Elkonin Boxes are a wonderful tool to use to help children think about the sounds they hear in phonetically regular words. Boxes were brought to the United States in the mid 1980’s when Marie Clay, and the people she trained to do Reading Recovery®, began to use the boxes as a part of writing during their lessons with children. Classroom teachers saw the value of the tool and wanted to use them in their classroom writing as well.
WHY ARE ELKONIN BOXES IMPORTANT?The Elkonin sound boxes provide a visual framework to support hearing of sounds in words. Like any other tool, children need to be taught how to use this temporary framework to think about and record the sounds they hear to write a word that has easy to hear sounds. Boxes are typically used to hear and record the sounds in words with no more than four sounds.
HOW TO USE ELKONIN BOXESI like to teach the process of using Elkonin Boxes as a part of interactive writing. For the purpose of this example let’s say we are writing something about animals. I would have some pictures prepared that fit with the topic: cat, fish, lion, shark. To teach the task:
- Begin by showing the children the pictures one at a time a practicing how to say the word slowly, the key word here is slowly. You do NOT want the children to segment the sounds, the word should sound like you really say it but just stretched out a bit to hear the sounds clearly.
There is great value in drawing the Elkonin boxes in front of the reader!As the children say the word slowly, you push a token into the boxes (one token per box) so the movement of the token matches the slow articulation of the word. The number of boxes you have should match the number of sounds in the word, so for cat and fish I would have 3 boxes, and for lion and shark I would have 4 boxes. 3. As we are doing this together, I would ask the children for sounds they hear as we are pushing the tokens and saying the words. Accept sounds in any order and write the letter that makes the sound in the correct box. Over time you will come to ask for the sounds in order but in the beginning, you need to accept what they offer. 4. When you are ready to write together and the children have composed what they want to say about animals, you need to be thinking about examples of words they use that are phonetically regular. This way, you could model and practice using sound boxes during this shared writing time. This is a fast, quick process and should not add much time at all to the lesson. If it is taking too long, either your students might not be ready to use sound boxes, or you have chosen words that are too difficult.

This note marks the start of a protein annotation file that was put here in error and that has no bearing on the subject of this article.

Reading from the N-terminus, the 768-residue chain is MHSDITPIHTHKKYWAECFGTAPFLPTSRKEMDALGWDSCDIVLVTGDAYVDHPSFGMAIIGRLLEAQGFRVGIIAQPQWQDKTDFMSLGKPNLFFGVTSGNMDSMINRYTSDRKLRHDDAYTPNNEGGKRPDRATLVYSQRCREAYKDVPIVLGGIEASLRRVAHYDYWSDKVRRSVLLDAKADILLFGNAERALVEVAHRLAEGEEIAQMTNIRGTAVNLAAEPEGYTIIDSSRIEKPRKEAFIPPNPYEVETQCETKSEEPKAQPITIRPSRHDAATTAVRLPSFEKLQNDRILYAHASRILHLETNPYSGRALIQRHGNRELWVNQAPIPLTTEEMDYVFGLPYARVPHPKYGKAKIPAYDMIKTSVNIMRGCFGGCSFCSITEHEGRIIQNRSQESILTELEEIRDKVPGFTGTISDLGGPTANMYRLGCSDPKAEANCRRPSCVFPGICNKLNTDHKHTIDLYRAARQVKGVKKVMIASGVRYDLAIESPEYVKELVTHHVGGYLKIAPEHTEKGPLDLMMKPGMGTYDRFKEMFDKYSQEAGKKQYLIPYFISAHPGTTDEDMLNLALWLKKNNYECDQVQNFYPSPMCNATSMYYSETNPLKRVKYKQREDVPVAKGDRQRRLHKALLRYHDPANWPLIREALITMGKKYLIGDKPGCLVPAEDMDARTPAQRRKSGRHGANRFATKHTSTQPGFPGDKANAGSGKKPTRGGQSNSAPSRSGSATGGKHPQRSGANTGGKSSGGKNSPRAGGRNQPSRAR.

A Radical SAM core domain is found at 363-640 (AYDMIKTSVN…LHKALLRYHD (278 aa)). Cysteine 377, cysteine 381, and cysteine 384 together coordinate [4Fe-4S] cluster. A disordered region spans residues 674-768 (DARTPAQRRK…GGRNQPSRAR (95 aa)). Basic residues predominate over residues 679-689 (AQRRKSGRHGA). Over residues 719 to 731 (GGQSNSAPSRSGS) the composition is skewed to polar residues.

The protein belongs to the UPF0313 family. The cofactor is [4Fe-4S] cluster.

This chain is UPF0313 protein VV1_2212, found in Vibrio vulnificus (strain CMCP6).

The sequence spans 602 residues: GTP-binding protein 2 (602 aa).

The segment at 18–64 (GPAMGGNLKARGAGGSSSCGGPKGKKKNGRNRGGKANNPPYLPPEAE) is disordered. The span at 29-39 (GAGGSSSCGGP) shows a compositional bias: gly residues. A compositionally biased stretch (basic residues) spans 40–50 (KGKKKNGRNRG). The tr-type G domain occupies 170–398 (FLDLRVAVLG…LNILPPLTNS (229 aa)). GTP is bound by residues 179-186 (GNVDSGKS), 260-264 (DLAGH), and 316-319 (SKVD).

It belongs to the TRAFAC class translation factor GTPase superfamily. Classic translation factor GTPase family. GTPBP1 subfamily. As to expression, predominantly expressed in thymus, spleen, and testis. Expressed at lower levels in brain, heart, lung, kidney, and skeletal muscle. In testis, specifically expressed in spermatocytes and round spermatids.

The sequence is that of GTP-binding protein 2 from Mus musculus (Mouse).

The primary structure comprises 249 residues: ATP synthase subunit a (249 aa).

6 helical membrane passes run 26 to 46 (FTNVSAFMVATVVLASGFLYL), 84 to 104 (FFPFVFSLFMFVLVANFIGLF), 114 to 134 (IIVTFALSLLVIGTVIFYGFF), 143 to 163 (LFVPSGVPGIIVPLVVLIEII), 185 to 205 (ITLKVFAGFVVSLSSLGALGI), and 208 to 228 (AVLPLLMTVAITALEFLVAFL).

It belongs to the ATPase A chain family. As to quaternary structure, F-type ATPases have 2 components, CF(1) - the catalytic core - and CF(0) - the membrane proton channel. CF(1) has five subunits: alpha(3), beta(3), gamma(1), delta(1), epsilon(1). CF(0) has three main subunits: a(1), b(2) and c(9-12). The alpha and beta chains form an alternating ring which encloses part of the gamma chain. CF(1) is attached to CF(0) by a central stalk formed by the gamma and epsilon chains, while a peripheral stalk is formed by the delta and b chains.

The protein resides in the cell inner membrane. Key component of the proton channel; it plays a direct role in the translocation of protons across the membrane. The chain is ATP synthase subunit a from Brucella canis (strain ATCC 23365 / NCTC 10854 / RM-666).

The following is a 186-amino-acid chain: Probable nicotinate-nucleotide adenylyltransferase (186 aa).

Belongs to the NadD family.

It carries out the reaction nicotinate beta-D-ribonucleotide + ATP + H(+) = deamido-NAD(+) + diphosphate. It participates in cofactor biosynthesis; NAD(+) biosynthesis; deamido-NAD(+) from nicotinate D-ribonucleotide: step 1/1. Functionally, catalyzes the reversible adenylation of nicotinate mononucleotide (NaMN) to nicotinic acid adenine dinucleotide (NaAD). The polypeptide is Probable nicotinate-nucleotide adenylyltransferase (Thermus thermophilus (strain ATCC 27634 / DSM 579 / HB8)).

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ELKONIN BOXES TIPS
- Once you have modeled this a few times, you are ready for children to use the boxes during their independent writing time.
- As children are writing and you are circulating the room assisting, you are looking for opportunities to use the technique with individuals.
- If a child is struggling to figure out a phonetically regular word or has written a word that isn’t correct and notices, this provides a good opportunity! You can say something like: “Let’s try using the boxes for this word to see if we can figure out how to write it.”
- You draw the boxes on a piece of scrap paper and have tokens available and you work out the sounds heard, and the letters recorded together.
- You do the choosing of the word and the drawing of the boxes.
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